UW professors propose free tuition

Professor: 'The financial aid system just is not working out the way it was planned to'
UW professors propose free tuition

Two University of Wisconsin-Madison professors are attempting to give their students a piece of the American dream. In a paper published this month, the model makes college accessible for those who attend public universities by lowering the total cost of tuition.

“The financial aid system just is not working out the way it was planned to. It’s not good for people to work really hard and then see it not pay off. That’s really disconcerting to families and it really undermines the American dream,” said Sara Goldrick-Rab, co-author of the paper.

Under the proposed model, students would receive free tuition for two years and would have their books and supplies paid for completely, as well as receive a stipend to help with living expenses.

Goldrick-Rab said rerouting financial aid from private institutes to public colleges and universities could cover the cost.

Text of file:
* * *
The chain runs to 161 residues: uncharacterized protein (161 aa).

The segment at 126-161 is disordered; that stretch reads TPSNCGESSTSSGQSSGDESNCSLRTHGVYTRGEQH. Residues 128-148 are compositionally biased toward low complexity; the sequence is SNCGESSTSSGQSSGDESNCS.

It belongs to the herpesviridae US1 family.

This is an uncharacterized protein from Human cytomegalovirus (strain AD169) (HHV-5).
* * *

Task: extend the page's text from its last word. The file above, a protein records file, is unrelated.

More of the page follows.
“It’s not really right to tell private schools how to do their jobs. But it also does not seem very right for the tax payer to provide a lot of subsidy as it does right now to private institutions, without being able to extract the kinds of accountability that we would want to have.”

Fifty years ago, the federal government allowed private schools to start receiving aid, during a time public schools were not as established.

Goldrick-Rab said public campuses can now offer more to students, creating a greater need for federal resources.

However, Dee Dee Collette, IT program chair at Globe University, said private institutes rely on financial aid as a critical part of students success.

“If the money is removed from financial aid, so there would no longer be financial aid, then a lot of the students of course could not pay out of pocket to go to a career college.”

Edgewood sophomore, Patricia Salenius, chose a private university as one of only two schools in the state that offered her major.

Financial aid is helping her accomplish her career goals.

“I probably wouldn’t be able to go to school at all. I don’t know how I would be able to come up with the money. I’m basically independent completely, it would really make it a struggle for me”, said Salenius.

The proposal is far from reality, Goldrick-Rab says it will take a lot of difficult discussions between both local and federal government to put a working plan into order.

Check out the full paper here